Dog training is a quite diverse and continually evolving industry where trainers have different philosophies and utilize different techniques. What were once acceptable philosophies and methodologies years ago may not necessarily be accepted in today’s ever changing society where the western world has developed an increasing sensitivity towards the environment and animals. Dog training has been impacted and owners and trainers may be reluctant in employ techniques which were once utilized. Trainers are embracing reward-based training methods that can be easily applied, effective and marketable to the general public.
The general public will be inclined to select trainers who exhibit professionalism, good business practices and compassion for the animals. Trainers must realize the importance of keeping up their credentials through continuing education.
Gaining access to the latest thinking can lead to inspiration for improved skills and help to avoid burnout. In addition, keeping yourself at the top of your game by attending conferences, workshops, seminars and more enhances professional development in the field. Continuing education can help trainers acquire both theoretical and practical knowledge to assist them in improving problem-solving skills so as to be certain they won’t do harm to the dog or its human. By improving skill sets, trainers will be able to encourage and help develop the best techniques possible to achieve success.
Knowledge and competence go hand in hand. Through ongoing advanced education trainers will understand:
how to develop a training program
how to become a better problem solver
how to decide on using different techniques for different situations
how to decide on the right/wrong piece of equipment to use
how to determine why something may not be working in a certain context
Increasing trainers’ levels of competence should not be limited, however, to scientific studies on canine and human learning explored in journals, books, trade publications and workshops. Nor should continuing education consist of only of practical knowledge. They are of equal importance. Practical knowledge and experience without the study of science and new information does not necessarily guarantee that a trainer is using humane training techniques. One methodology will not work for all humans and all dogs.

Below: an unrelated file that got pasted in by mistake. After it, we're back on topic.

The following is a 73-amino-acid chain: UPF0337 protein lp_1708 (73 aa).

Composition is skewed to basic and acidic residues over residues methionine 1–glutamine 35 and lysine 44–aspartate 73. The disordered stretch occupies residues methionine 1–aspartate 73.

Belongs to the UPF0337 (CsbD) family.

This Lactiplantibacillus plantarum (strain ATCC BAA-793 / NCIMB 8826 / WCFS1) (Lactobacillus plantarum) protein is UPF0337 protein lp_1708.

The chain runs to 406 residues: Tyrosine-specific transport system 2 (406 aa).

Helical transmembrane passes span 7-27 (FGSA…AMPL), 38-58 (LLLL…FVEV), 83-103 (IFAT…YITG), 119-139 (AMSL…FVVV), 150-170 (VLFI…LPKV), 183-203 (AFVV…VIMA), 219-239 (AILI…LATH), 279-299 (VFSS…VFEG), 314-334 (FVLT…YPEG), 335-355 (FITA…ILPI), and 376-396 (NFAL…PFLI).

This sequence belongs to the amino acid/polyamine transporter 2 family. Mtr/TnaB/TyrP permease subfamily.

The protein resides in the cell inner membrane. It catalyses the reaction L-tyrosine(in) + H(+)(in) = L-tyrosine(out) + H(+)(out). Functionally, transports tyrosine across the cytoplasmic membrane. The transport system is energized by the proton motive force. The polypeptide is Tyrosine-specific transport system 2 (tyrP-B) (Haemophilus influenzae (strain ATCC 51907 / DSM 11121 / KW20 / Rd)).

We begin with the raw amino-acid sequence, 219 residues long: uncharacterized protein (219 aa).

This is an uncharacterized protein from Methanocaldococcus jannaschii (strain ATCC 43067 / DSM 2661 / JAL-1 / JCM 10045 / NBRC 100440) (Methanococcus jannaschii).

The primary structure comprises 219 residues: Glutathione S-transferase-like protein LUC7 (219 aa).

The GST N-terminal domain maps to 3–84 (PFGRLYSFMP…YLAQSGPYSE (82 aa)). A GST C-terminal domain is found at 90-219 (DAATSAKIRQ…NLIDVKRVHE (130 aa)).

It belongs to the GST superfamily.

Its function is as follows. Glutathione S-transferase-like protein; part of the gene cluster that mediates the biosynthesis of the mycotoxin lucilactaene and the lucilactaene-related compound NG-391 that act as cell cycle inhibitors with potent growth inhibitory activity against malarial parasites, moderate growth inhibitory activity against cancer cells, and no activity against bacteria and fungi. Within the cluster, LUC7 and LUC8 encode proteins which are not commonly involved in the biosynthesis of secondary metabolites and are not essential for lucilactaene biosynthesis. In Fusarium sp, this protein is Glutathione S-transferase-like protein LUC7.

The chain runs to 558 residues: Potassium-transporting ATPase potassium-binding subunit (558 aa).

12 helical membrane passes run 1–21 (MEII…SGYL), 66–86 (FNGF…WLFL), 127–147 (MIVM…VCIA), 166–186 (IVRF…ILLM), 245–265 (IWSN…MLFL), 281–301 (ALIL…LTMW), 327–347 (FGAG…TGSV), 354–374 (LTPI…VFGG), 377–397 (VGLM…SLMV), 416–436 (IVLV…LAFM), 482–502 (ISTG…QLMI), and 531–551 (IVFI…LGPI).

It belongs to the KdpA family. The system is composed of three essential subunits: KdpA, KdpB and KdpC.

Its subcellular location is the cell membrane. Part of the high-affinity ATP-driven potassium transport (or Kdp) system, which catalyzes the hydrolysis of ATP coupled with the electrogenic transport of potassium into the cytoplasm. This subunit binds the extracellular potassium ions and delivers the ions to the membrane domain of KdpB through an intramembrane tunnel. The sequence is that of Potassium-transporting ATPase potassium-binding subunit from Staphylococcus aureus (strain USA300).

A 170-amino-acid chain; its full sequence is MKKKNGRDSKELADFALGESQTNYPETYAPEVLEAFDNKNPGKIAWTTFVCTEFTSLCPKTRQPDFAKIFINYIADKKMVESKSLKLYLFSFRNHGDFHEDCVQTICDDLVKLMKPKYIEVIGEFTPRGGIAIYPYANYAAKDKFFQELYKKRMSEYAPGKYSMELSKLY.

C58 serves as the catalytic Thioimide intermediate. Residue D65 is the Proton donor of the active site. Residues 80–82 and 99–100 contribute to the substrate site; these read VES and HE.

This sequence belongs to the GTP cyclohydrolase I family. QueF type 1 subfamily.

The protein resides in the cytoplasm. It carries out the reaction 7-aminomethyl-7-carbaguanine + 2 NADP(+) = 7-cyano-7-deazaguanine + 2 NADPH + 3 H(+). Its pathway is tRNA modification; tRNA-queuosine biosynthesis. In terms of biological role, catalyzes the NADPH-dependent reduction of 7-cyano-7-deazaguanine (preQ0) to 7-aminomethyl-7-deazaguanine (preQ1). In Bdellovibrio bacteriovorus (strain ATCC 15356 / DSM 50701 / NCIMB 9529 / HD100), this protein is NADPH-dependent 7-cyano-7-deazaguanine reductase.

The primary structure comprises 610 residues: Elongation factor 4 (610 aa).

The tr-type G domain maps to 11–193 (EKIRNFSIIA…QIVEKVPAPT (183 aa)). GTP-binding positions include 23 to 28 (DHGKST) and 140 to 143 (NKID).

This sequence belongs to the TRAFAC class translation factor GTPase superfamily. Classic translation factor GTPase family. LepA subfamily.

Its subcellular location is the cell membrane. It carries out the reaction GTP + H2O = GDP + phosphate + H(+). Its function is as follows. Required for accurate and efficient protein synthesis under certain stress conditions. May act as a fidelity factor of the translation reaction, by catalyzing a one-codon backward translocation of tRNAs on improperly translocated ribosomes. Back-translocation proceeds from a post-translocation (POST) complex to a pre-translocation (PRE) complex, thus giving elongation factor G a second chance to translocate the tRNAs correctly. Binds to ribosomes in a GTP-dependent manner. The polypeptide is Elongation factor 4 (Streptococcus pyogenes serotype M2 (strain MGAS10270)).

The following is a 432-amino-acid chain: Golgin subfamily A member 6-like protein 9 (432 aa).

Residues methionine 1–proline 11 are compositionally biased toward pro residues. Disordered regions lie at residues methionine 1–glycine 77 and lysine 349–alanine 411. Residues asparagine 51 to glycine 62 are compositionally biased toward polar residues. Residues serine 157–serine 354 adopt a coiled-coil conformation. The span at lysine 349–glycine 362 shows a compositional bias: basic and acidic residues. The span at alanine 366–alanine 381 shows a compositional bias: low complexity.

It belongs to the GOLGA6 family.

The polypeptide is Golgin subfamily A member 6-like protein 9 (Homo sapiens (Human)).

Working with dogs of different breeds and various ages, with a variety of temperaments and backgrounds, is necessary to help trainers gain a better insight into how dogs interact in their environment. Having an understanding of canine social behavior enhances trainers’ abilities to develop methods that will be most effective for each particular dog.
While upholding the highest standards through continuing education, trainers should also embrace a basic philosophy whereby they treat dogs and humans with kindness, compassion and respect. Effective, humane trainers use critical thinking about the technique and equipment they are using for a specific task.
Trainers should be open to trying different approaches and equipment with the understanding that not one approach or tool will help all dogs. Having advanced knowledge about how equipment fits and works and being aware of the benefits, limitations and risks are critical for achieving success while avoiding undue harm.
Humane dog trainers with advanced education are able to make people and their dogs feel mentally, physically and emotionally safe, comfortable, supported and respected.
Please visit the Certification Counsel for Professional Dog Trainers’ website at www.ccpdt.com to find a certified trainer in your area.